People ask me all the time how to get their dog into acting and modeling. Of course, everyone thinks their dog is the cutest, smartest and best (as they should) but is your pet "studio ready?" Simply because a dog is extraordinary, does not make the pet an extraordinary actor. Some dogs who tend to be shy would not make good candidates because being in the lime light might cause too much stress. However, any well-trained dog can be a good actor, provided they learn to perform in strange locations, in front of many people, and under hot camera lights. A skilled trainer is your first stop to doggie stardom!
Good acting in the dog world comes from steady repetition and hard work. I knew Bliss was a prime canine actor candidate because she absolutely loves to be the center of attention! It was my responsibility to develop her natural talents. A dog needs to be solid on all off-leash basic obedience-- with distractions. Here is a basic list of what Bliss needed to learn before she was ready for her close up:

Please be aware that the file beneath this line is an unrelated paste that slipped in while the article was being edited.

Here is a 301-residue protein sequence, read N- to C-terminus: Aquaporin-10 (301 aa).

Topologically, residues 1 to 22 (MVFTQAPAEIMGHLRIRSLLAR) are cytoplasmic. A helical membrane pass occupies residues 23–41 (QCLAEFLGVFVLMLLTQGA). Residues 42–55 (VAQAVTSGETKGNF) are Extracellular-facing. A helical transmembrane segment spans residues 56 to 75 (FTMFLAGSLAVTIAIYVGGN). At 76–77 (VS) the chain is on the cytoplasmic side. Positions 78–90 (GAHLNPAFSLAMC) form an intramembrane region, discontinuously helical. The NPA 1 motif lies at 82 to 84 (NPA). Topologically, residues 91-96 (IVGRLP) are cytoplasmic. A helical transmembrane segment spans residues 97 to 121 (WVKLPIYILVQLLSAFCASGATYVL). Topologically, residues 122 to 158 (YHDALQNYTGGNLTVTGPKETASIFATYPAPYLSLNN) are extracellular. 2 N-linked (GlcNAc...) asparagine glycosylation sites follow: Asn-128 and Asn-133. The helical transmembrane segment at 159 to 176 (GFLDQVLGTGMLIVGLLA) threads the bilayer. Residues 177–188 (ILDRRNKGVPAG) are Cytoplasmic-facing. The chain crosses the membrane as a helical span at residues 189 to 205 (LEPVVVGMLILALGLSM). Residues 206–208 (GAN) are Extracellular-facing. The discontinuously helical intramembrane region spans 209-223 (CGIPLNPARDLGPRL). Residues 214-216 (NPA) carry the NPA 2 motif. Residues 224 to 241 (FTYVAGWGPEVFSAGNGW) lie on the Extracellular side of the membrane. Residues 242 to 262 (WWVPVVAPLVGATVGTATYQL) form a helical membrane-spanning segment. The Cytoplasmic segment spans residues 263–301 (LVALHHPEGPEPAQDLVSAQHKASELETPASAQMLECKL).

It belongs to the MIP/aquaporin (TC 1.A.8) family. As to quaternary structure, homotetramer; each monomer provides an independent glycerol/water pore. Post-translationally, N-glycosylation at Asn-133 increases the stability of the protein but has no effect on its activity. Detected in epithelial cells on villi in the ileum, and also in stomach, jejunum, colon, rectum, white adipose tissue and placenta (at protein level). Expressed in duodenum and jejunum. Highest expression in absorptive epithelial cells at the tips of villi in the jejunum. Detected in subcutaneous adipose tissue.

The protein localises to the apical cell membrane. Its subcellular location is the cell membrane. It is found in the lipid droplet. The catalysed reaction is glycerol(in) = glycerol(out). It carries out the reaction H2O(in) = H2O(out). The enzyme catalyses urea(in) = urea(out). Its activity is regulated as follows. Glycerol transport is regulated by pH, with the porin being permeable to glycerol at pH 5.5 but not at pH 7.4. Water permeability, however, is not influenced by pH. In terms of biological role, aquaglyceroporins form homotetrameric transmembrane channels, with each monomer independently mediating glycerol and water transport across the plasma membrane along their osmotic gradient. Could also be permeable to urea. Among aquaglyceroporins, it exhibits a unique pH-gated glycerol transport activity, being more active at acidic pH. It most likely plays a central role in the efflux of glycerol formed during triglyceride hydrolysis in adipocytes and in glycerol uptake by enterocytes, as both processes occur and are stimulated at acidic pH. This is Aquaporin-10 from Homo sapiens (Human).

- On your mark
- Head down
- Speak (Bliss gets a lot of work for this one)
Bliss does not get residuals for commercials. Hollywood considers dogs as property so the pay is not as good as it would be for a human actor. For commercials, I get paid as her handler anywhere from $250.00 a day to $1000.00 a day.
I wish I could do it full time because for me, getting paid to hang out with my dog is the most awesome way to make a living. Bliss loves to work in front of the camera and I love to watch her. By the way, Bliss just did a Ross commercial so keep an eye out for her! She's the dog catching the Frisbee.